Thanks to the innovative repurposing of butyric acid as a therapy, ASD patients now have an invaluable resource to help them recover from destabilizing factors like calcium propionate. Additionally, by promoting the balanced growth of microbiota, the gut is better able to cope with future deviations of pH which may result from diet. Strategically integrating high-quality butyric acid supplements may thus be a critical component of ongoing ASD management.
Adams JB, Johansen LJ, Powell LD, Quig D, and Rubin RA. 2011. Gastrointestinal flora and gastrointestinal status in children with autism — comparisons to typical children and correlation with autism severity. BMC Gastroenterology. 11:22. https://www.ncbi.nlm.nih.gov/pmc/articles/PMC3072352/
Biggs AR, El-Kholi MM, El-Neshawy S, and Nickerson R. 1997. Effects of calcium salts on growth, polygalacturonase activity, and infection of peach fruit by monilinia fructicola. Plant Disease. 81(4):399-403. https://apsjournals.apsnet.org/doi/10.1094/PDIS.1918.104.22.1689
Den Besten G, van Eunen K, Groen AK, Venema K, Reijngoud DJ, et al. 2013. The role of short-chain fatty acids in the interplay between diet, gut microbiota, and host energy metabolism. Journal of Lipid Research. 54(9):2325-2340. https://www.ncbi.nlm.nih.gov/pmc/articles/PMC3735932/
Frye RE, Nankova B, Bhattacharyya S, Rose S, Bennuri SC, et al. 2017. Modulation of immunological pathways in autistic and neurotypical lymphoblastoid cell lines by the enteric microbiome metabolite propionic acid. Frontiers in Immunology. https://www.frontiersin.org/articles/10.3389/fimmu.2017.01670/full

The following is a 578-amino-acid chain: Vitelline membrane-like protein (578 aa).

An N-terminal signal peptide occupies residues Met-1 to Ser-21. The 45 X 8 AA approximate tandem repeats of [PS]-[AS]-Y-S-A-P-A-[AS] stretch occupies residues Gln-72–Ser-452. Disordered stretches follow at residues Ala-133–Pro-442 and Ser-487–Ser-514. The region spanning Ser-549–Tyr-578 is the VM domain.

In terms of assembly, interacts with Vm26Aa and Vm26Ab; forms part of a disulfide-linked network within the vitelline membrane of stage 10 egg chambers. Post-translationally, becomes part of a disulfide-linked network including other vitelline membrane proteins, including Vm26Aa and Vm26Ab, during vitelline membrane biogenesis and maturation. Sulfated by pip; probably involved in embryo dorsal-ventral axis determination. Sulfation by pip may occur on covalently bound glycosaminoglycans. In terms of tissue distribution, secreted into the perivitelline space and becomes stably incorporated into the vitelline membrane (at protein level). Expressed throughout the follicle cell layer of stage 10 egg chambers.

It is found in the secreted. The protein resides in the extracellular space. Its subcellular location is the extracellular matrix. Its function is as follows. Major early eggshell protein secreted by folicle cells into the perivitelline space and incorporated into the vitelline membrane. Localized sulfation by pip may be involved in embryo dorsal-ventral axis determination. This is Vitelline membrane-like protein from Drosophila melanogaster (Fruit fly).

MacFabe DF, Cain DP, Rodriguez-Capote K, Franklin AE, Hoffman JE, et al. 2007. Neurobiological effects of intraventricular propionic acid in rats: Possible role of short chain fatty acids on the pathogenesis and characteristics of autism spectrum disorders. Behavioral Brain Research. 176(1):149-169. https://www.sciencedirect.com/science/article/pii/S0166432806004165?via%3Dihub
Thomas RH, Foley KA, Mepham JR, Tichenoff LJ, Possmayer F, et al. 2010. Altered brain phospholipid and acylcarnitine profiles in propionic acid infused rodents: further development of a potential model of autism spectrum disorders. Journal of Neurochemistry. 113(2):515-529. https://onlinelibrary.wiley.com/doi/full/10.1111/j.1471-4159.2010.06614.x
Valinksy, J. 2018. McDonald’s removing artificial additives from its burgers. CNN Money. https://money.cnn.com/2018/09/27/news/companies/mcdonalds-artificial-ingredients/index.html
Walker AW, Duncan SH, McWilliam LEC, Child MW, and Flint HJ. 2005. pH and peptide supply can radically alter bacterial populations and short-chain fatty acid ratios within microbial communities from the human colon. Applied Environmental Microbiology. 71(7):3692-3700. https://www.ncbi.nlm.nih.gov/pubmed/16000778/